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The now-defunct Chow Chow organization failed to pay $20,000 in honoraria to local vendors

A scene from Chow Chow's opening party in 2023 that celebrated the Appalachian barbecue tradition.
Courtesy of Stephan Pruitt Photography
A scene from Chow Chow's opening party in 2023 that celebrated the Appalachian barbecue tradition.

When Chow Chow culinary festival announced it would permanently shut down, 45 local vendors from the 2023 festival were left in the lurch.

The majority of vendors were promised $500 honoraria, totaling more than $20,000 in nonpayment, according to Charlotte Stack, a Chow Chow board member. A few vendors were promised more than $500, Stack said.

Vendors were notified via an email on Feb. 8 that they would not receive payment. BPR obtained a copy of the email.

“We are in no way financially capable of cutting checks to finalize your payment,” the email said. “Our immediate action will be reaching out to you directly to provide you with an official Tax Donation Letter in the amount still owed as ‘in-kind services and goods’ – this way you have some opportunity to re-coupe what you can as a tax write-off for the 2023 tax season. It is not ideal, but we have exhausted every option we have.”

The email also told vendors the organization would “continue to hold space for any emotions you may feel or questions you may have after hearing this news.”

The news came three months after another email from the organization addressing the delays. The email, sent of Nov. 3 by Board President Rhea Lidowski, said Chow Chow hoped to pay the remaining honoraria through a matching grant fundraising challenge.

"What was intended to raise money for increasing our operational capacity will now go fully towards making sure everyone receives promised honorariums as soon as possible," she wrote.

"I hesitate to give any deadlines to when the last person will receive their check but we have decreased our operational costs to bare minimums - even our [executive director] is waiving their salary - just to guarantee that every dollar that comes in goes directly to paying each and everyone of you."

Jill Wasilewski, owner of the restaurant Ivory Road, participated in Chow Chow every year since it launched in 2019. At last year’s festival, she said she spent around $400 and “a lot of time” preparing a pork belly dish for festival goers.

As one of the vendors who will not receive payment, Wasilewski described the situation as “a little disheartening, to say the least.”

“I know $500 doesn't sound like a make or break and it's not going to be, but it was quite a lot of food,” she said. “I am just one single owner. There's no partners. There's no investors, just literally just me and my bank account.”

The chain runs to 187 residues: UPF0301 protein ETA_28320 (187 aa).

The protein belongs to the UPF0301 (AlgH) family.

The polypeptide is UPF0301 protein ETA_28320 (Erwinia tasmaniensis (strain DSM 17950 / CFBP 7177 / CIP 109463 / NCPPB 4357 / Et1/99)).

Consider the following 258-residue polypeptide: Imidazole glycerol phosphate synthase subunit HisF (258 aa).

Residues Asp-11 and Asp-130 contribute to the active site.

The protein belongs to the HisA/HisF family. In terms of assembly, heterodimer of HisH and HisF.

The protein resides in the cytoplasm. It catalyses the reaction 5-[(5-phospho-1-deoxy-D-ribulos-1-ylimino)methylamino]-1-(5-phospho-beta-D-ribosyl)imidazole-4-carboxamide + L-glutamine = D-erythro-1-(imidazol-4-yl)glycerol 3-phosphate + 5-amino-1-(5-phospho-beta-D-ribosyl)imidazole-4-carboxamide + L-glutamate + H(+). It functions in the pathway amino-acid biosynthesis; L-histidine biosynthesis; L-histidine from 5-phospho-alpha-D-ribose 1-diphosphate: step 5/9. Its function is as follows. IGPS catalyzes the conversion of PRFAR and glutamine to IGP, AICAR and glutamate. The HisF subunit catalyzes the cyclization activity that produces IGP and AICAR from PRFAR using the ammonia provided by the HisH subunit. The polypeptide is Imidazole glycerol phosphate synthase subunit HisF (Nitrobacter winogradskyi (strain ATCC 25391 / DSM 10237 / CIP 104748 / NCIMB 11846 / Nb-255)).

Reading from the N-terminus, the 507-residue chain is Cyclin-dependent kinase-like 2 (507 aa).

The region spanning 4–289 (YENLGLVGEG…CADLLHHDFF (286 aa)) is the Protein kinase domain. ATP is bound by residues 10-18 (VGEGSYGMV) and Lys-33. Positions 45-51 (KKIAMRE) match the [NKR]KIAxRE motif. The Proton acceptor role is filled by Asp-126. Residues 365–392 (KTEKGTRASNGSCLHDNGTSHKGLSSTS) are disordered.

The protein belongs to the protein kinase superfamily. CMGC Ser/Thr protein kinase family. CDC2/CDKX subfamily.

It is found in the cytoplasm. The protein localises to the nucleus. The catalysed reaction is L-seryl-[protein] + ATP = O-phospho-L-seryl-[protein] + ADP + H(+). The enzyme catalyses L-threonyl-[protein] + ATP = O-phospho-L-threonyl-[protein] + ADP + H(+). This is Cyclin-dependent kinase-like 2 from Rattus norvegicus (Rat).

While Wasilewski said she loved participating in Chow Chow, the nonpayment does “leave a sour taste,” she said.

“I'm curious, who is responsible for it? Because I just don't understand how you run a festival for the fourth year in a row and suddenly you're tens of thousands of dollars off,” she said. “I just don't understand that. It's not their first year, so I feel like something happened that's very sketchy.”

The "Makers Market" booth at the 2023 Chow Chow festival.
Courtesy of Stephan Pruitt Photography
The "Makers Market" booth at the 2023 Chow Chow festival.

Beyond the 45 unpaid stipends, Stack wrote in an email that “to the best of our knowledge,” all other vendors have been paid.

“The event management company we contracted with to execute the event managed the majority of our vendor relations directly,” she said. “We are reliant on the information provided by that team, but it is our understanding that all vendors have been paid. Nobody has come to us directly to report non-payment from the event that has remained unpaid,” she wrote.

Shay Brown, the event producer of Chow Chow for its final three years, declined to comment on the festival’s financial problems.

“I left Chow Chow – Food + Culture Festival in September of 2023 and had no involvement in the conversations about continuing the festival or decision to discontinue it,” she wrote to BPR in an emailed statement.

Based on the festival’s most recent tax records from 2022, the festival had $476,409 in revenue and $503,627 in expenses, for a total loss of $27,218.

Over its four years of operation, the festival received $210,000 in investments from the Buncombe County Tourism Development Authority, the authority’s CEO and President Vic Isley confirmed.

“As a founding sponsor of the Chow Chow Food + Culture Festival and a continued supporting member of Asheville and Buncombe County’s culinary scene through our Foodtopia campaign, we were sad to learn along with the rest of our community that 2023 would be the final year for the festival’s operation,” Isley wrote in a statement.

Laura Hackett joined Blue Ridge Public Radio in June 2023. Originally from Florida, she moved to Asheville more than six years ago and in that time has worked as a writer, journalist, and content creator for organizations like AVLtoday, Mountain Xpress, and the Asheville Area Chamber of Commerce. She has a degree in creative writing from Florida Southern College, and in 2023, she completed the Craig Newmark Graduate School of Journalism at CUNY's Product Immersion for Small Newsrooms program. In her free time, she loves exploring the city by bike, testing out new restaurants, and hanging out with her dog Iroh at French Broad River Park.